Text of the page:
A Poem For Easter Sunday


R.S. Thomas

As I had always known
he would come, unannounced,
remarkable merely for the absence
of clamour. So truth must appear
to the thinker; so, at a stage
of the experiment, the answer
must quietly emerge. I looked
at him, not with the eye
only, but with the whole
of my being, overflowing with
him as a chalice would
with the sea. Yet was he
no more there than before,
his area occupied
by the unhaloed presences.
You could put your hand
in him without consciousness
of his wounds. The gamblers
at the foot of the unnoticed
cross went on with
their dicing; yet the invisible
garment for which they played
was no longer at stake, but worn
by him in this risen existence.

Your Correspondent, Go deimhin, tá sé éirithe!

Loaves of Poetry, Loads of Faith

Lying in bed last night, enjoying one of those moments of matrimonial bliss (you know the ones – that come from an hour of silently reading your novel beside someone else silently reading a novel), Wife-unit turned and asked me “Does anything else beside bread get described as ‘a loaf’?”

“A loaf of pigeons?” I helpfully proposed. “A loaf of turnips?”

I googled it this morning and the magic auto-suggest function gave me “a loaf of bread” and “a loaf of poetry”.

Loaf of poetry

Don’t worry, I don’t use Internet Explorer, except when I want to mimic a result that Chrome has already amassed into its hivemind data-portrait of me. The particular poem “Loaf of Poetry” is fine. It is a little comparison between yeast-risen dough and making a poem. For a man hoping to do a PhD on the parables of Jesus, yeast-risen dough illustrations have to be simply divine to get my attention.

One of the things that I have grown to appreciate even more passionately as my hairline recedes and my hipness ratio diminishes, along with the unique satisfaction of infuriating my wife by making her laugh just before she falls off to sleep, is poetry. I attribute this new depth of appreciation to patience. Growing old requires spending more time with yourself. That time, if spent well, makes you more patient about things because you see more clearly how slowly you achieve the good.

Well, that’s my experience. Maybe you are so impressive you don’t even need to be patient.

That doesn’t sound all that impressive, actually.


People ask you questions on the internet that they would never ask you in person. Some of the questions I have been asked in person in the last few days include: “Are you staying for the wine reception?”, “Will you have another glass of wine?” and “Are you meant to drink that wine straight from the bottle?” But today on the internet, someone asked me to help him believe in the inspiration of Christian Scripture.

Although I have spent a lot of time thinking about the Scriptures and how they came to be and what it is they meant when they were being put together and what it is they mean now and all kinds of questions that would make me an interesting person to randomly be stuck beside on a long-haul flight if you liked obscure ideas, I have very little to offer someone on the internet who wants some short sharp answers to shore up something that gets called “faith”. I would have once relished such a task.

Today I almost dreaded it. The only thing worse than someone languishing in doubt about God is someone convinced by off-the-shelf frequently-asked-questions about Him.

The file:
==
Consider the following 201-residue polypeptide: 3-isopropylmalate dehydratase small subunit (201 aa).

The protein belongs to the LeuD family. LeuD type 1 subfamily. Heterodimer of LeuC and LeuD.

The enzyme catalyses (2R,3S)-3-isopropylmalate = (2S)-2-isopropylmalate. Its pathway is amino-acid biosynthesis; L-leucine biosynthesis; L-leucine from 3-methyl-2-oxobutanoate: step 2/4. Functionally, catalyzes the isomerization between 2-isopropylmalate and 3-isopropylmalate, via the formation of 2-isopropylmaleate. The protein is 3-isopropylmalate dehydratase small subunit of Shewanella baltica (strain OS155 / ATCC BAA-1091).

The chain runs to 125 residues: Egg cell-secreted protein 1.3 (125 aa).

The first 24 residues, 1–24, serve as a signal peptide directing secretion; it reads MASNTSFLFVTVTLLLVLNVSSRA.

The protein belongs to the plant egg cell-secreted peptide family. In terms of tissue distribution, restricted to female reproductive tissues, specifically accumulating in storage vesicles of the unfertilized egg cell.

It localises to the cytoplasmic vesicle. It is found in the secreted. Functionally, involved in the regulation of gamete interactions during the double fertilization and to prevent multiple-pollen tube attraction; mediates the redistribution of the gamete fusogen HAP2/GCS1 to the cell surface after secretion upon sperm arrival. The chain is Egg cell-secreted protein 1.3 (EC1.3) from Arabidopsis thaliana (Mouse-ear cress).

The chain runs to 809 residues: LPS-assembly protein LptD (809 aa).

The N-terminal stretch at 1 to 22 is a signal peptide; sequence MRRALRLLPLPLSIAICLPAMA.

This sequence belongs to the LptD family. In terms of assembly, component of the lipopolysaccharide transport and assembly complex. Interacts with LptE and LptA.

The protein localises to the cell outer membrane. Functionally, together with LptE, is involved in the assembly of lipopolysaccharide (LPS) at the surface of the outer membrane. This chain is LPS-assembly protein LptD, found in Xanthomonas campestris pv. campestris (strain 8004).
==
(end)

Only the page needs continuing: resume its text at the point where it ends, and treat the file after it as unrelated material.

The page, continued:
Later in the day, (already) utterly exhausted, I started reading Christian Wiman’s book My Bright Abyss. Early on he writes:

Faith is not some half-remembered country into which you come like a long-exiled king, dispensing the old wisdom, casting out the radical, insurrectionist aspects of yourself by which you’ve been betrayed. No. Life is not an error, even when it is. That is to say, whatever faith you emerge with at the end of your life is going to be not simply affected by your life but intimately dependent upon it, for faith in God is, in the deepest sense, faith in life – which means that even the staunchest life of faith is a life of great change. It follows that if you believe at fifty what you believed at fifteen, then you have not lived – or have denied the reality of your life.

The book begins with a poem he has not been able to finish:

My God my bright abyss
Into which all my longing will not go
Once more I come to the edge of all I know
And believing nothing believe in this:

Wiman says what interests him now is not what to believe but how to believe it. (He believes in orthodox doctrinally fussy Christianity just like me, but he can’t settle there.) I think this is the heart of my apologetic aversion. I have a good grasp of the gnostic Gospels and can explain what actually happened at the Council of Nicaea and I can briefly outline the different ways different Christians at different times have considered the authority of the Scriptures. I have even managed to acquire enough knowledge to stumble through reading the blasted books in their original languages. But the end result of these years of study is not: “Look at all this pristine data at my disposal!” but “Thanks be to God that there is more to consider!”

I was once an apologist. The “what” of what I believed was that communicating truth propositions about the Gospel was important. But the “how” of that belief meant engaging with the life of Jesus in a way that rendered that first stage of apologetics irrelevant. The “what” led to a “how” which changed the “what”. This is not a redescription of losing faith or becoming “liberal” or settling for the wishy-washy. It is a movement. It is a journey. It is a pilgrimage. It is faith.

It isn’t finished yet.

Which is why Wiman is so trusted a guide when he leaves his poem to close on a colon (* thanks JM) dangling…
Your Correspondent, Then he waddled away, ’till the very next day.

Missing God

Aidan Mathews quotes this poem in one of the pieces from In The Poorer Quarters. It is phenomenal.

Missing God by Dennis O’Driscoll